Understanding Your 6 Federal Benefits – An Overview

As a federal employee, you can be covered by the Civil Service Retirement System (CSRS) or Federal Retirement System (FERS). There are also a few sub-categories that we will cover in future articles such as CSRS Offset and Trans-FERS.  For the most part, you are under the FERS system if you were first hired in 1984 or later. Most current federal employees fall under this system. There are major differences between the two, so it’s important to know which system you fall into. We will do an overview of what retirement benefits each system has, and then go into more detail about each benefit in a series of six future articles. So subscribe below, and stay tuned!

Federal Pension

Both retirement systems have a pension, but the calculation is very different between the two!

CSRS: the old retirement system was meant to be a single-source retirement system with a very rich pension. Under this system, you could earn up to 80% of your High 3 salary for the rest of your life if you put in 41 years and 11 months of service. Nothing else is needed. These employees never paid into social security for their government service and TSP was not considered a part of their retirement (although later they got the option to participate in TSP which was a huge advantage). 

FERS: The new system is a 3-income retirement system. The pension is much smaller, but only one of three retirement incomes. 

Federal Employee Health Benefit | FEHB

Both retirement systems have the same options when it comes to health insurance. This is one of the best retirement benefits the government has to offer. You get to keep your government health insurance, at the employee rate, for the rest of your life! That means the government continues to pay approximately 72% of your premiums leaving you only to pay about 28%. You have access to all of the same plans as the employees have and all the same coverage. You can still change your plan at any open season. What about vision and dental (FedVIP) you ask? Yea, go ahead and keep that at the employee rate as well!

Survivor’s Benefit Annuity Deduction

This one is very different depending on which retirement system you are on. We will cover all the dirty details in a future article, but here are the major points on the two systems when it comes to supporting your spouse if you pass away first in retirement. It is important to understand that in either system, you will need to leave some amount to your spouse if you want them to have the ability to remain on health insurance after you are gone. The more you want to leave them, the more expensive it is.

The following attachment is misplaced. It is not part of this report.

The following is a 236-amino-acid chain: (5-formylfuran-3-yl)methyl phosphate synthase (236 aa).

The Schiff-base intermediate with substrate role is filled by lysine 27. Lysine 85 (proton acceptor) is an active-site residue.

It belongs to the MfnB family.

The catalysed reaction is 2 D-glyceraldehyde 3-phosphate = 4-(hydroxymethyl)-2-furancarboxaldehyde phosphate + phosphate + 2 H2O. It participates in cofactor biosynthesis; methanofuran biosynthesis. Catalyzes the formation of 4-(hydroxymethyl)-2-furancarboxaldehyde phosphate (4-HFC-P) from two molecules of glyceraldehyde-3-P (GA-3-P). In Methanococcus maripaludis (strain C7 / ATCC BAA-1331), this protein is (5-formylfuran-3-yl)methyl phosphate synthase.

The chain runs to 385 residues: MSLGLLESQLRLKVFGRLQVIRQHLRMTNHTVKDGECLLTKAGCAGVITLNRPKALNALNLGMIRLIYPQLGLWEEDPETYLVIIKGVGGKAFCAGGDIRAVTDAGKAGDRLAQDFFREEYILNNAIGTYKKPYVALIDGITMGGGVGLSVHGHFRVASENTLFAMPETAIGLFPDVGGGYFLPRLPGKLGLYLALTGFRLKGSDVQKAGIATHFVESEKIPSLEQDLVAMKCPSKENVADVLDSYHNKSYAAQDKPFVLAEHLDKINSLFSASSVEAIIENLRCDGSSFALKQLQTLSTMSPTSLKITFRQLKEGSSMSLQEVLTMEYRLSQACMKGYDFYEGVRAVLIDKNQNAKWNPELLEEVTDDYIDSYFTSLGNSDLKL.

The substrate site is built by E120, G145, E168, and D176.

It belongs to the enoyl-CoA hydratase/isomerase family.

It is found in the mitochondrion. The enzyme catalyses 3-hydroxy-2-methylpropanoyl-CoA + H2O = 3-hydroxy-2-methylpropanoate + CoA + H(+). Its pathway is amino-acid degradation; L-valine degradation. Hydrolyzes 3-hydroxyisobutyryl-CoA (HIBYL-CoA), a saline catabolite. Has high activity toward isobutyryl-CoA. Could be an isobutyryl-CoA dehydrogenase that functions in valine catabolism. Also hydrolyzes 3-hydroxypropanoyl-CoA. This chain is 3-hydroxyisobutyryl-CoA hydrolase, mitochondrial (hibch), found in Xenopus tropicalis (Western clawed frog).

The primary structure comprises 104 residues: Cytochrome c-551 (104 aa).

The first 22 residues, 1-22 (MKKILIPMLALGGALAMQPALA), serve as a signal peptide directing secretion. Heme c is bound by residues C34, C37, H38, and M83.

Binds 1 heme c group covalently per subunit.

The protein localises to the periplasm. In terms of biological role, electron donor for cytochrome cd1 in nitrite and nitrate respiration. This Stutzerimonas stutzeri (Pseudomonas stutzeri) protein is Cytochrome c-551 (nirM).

CSRS: You can leave any amount between $0 and 55% to your spouse after you are gone. (you can leave them just $1 for them to be able to stay on the health insurance). If you leave them the full 55%, it will cost you a deduction of about 10% of your monthly unreduced pension amount. If you want to leave them 25%, it will cost about 5% of your monthly unreduced pension amount. It’s a sliding scale and the cost adjusts accordingly. 

FERS: You only get 3 options as it pertains to the survivor’s benefit as a FERS employee. There is the Max Survivor Benefit which leaves 50% of your unreduced pension to your spouse. This costs you a 10% monthly deduction. There is a Reduced Survivor’s Benefit that leaves 25% to the spouse and costs a 5% monthly deduction. Or there is a No Survivor Benefit which leaves nothing and costs nothing. Once again, If your spouse wants to continue the health insurance, they will need one of the survivor’s benefits. 

Federal Employee’s Group Life Insurance | FEGLI

This one is very complex. Here are the “CliffNotes,” but expect a very detailed article on this one soon: